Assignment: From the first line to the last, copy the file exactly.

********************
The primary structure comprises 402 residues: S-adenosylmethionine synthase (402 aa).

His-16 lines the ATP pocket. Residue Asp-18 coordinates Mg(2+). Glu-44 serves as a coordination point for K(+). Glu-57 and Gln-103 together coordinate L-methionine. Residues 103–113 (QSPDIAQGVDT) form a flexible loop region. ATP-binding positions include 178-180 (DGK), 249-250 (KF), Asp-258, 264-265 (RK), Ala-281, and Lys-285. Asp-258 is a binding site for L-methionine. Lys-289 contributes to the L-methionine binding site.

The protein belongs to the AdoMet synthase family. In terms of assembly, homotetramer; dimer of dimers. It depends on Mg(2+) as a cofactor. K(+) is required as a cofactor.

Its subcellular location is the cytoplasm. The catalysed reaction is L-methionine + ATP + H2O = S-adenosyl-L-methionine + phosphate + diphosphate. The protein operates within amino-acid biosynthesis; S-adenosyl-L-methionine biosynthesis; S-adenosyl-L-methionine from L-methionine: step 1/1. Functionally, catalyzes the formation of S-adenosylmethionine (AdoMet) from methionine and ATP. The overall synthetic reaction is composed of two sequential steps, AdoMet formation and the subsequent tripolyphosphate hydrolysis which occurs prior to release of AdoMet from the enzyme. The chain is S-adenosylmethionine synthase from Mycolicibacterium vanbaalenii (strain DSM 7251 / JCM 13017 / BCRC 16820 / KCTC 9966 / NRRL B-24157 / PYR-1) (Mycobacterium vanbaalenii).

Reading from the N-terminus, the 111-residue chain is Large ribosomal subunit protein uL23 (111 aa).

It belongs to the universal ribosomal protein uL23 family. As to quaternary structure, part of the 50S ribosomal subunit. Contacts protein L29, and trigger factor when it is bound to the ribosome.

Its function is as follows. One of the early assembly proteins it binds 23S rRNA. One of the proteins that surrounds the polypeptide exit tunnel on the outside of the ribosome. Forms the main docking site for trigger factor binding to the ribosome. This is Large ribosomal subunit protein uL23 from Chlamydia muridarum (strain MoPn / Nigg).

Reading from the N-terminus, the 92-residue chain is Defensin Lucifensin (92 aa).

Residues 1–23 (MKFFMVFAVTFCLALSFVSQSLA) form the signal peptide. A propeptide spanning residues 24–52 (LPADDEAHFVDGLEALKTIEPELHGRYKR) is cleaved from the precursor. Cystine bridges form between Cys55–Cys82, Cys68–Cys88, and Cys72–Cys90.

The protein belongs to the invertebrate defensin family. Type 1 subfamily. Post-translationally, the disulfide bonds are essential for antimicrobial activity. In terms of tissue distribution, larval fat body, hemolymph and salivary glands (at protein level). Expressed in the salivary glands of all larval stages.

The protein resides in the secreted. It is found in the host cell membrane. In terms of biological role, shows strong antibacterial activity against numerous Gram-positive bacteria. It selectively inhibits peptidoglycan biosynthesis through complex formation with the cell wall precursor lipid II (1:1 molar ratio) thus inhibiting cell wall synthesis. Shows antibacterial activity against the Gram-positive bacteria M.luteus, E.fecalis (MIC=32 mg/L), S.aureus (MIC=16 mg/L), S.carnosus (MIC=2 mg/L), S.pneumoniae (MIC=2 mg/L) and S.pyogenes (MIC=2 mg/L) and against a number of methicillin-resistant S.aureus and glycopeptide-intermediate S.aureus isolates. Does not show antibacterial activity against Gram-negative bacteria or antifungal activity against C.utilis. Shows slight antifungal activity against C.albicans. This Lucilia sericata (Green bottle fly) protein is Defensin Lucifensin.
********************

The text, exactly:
The primary structure comprises 402 residues: S-adenosylmethionine synthase (402 aa).

His-16 lines the ATP pocket. Residue Asp-18 coordinates Mg(2+). Glu-44 serves as a coordination point for K(+). Glu-57 and Gln-103 together coordinate L-methionine. Residues 103–113 (QSPDIAQGVDT) form a flexible loop region. ATP-binding positions include 178-180 (DGK), 249-250 (KF), Asp-258, 264-265 (RK), Ala-281, and Lys-285. Asp-258 is a binding site for L-methionine. Lys-289 contributes to the L-methionine binding site.

The protein belongs to the AdoMet synthase family. In terms of assembly, homotetramer; dimer of dimers. It depends on Mg(2+) as a cofactor. K(+) is required as a cofactor.

Its subcellular location is the cytoplasm. The catalysed reaction is L-methionine + ATP + H2O = S-adenosyl-L-methionine + phosphate + diphosphate. The protein operates within amino-acid biosynthesis; S-adenosyl-L-methionine biosynthesis; S-adenosyl-L-methionine from L-methionine: step 1/1. Functionally, catalyzes the formation of S-adenosylmethionine (AdoMet) from methionine and ATP. The overall synthetic reaction is composed of two sequential steps, AdoMet formation and the subsequent tripolyphosphate hydrolysis which occurs prior to release of AdoMet from the enzyme. The chain is S-adenosylmethionine synthase from Mycolicibacterium vanbaalenii (strain DSM 7251 / JCM 13017 / BCRC 16820 / KCTC 9966 / NRRL B-24157 / PYR-1) (Mycobacterium vanbaalenii).

Reading from the N-terminus, the 111-residue chain is Large ribosomal subunit protein uL23 (111 aa).

It belongs to the universal ribosomal protein uL23 family. As to quaternary structure, part of the 50S ribosomal subunit. Contacts protein L29, and trigger factor when it is bound to the ribosome.

Its function is as follows. One of the early assembly proteins it binds 23S rRNA. One of the proteins that surrounds the polypeptide exit tunnel on the outside of the ribosome. Forms the main docking site for trigger factor binding to the ribosome. This is Large ribosomal subunit protein uL23 from Chlamydia muridarum (strain MoPn / Nigg).

Reading from the N-terminus, the 92-residue chain is Defensin Lucifensin (92 aa).

Residues 1–23 (MKFFMVFAVTFCLALSFVSQSLA) form the signal peptide. A propeptide spanning residues 24–52 (LPADDEAHFVDGLEALKTIEPELHGRYKR) is cleaved from the precursor. Cystine bridges form between Cys55–Cys82, Cys68–Cys88, and Cys72–Cys90.

The protein belongs to the invertebrate defensin family. Type 1 subfamily. Post-translationally, the disulfide bonds are essential for antimicrobial activity. In terms of tissue distribution, larval fat body, hemolymph and salivary glands (at protein level). Expressed in the salivary glands of all larval stages.

The protein resides in the secreted. It is found in the host cell membrane. In terms of biological role, shows strong antibacterial activity against numerous Gram-positive bacteria. It selectively inhibits peptidoglycan biosynthesis through complex formation with the cell wall precursor lipid II (1:1 molar ratio) thus inhibiting cell wall synthesis. Shows antibacterial activity against the Gram-positive bacteria M.luteus, E.fecalis (MIC=32 mg/L), S.aureus (MIC=16 mg/L), S.carnosus (MIC=2 mg/L), S.pneumoniae (MIC=2 mg/L) and S.pyogenes (MIC=2 mg/L) and against a number of methicillin-resistant S.aureus and glycopeptide-intermediate S.aureus isolates. Does not show antibacterial activity against Gram-negative bacteria or antifungal activity against C.utilis. Shows slight antifungal activity against C.albicans. This Lucilia sericata (Green bottle fly) protein is Defensin Lucifensin.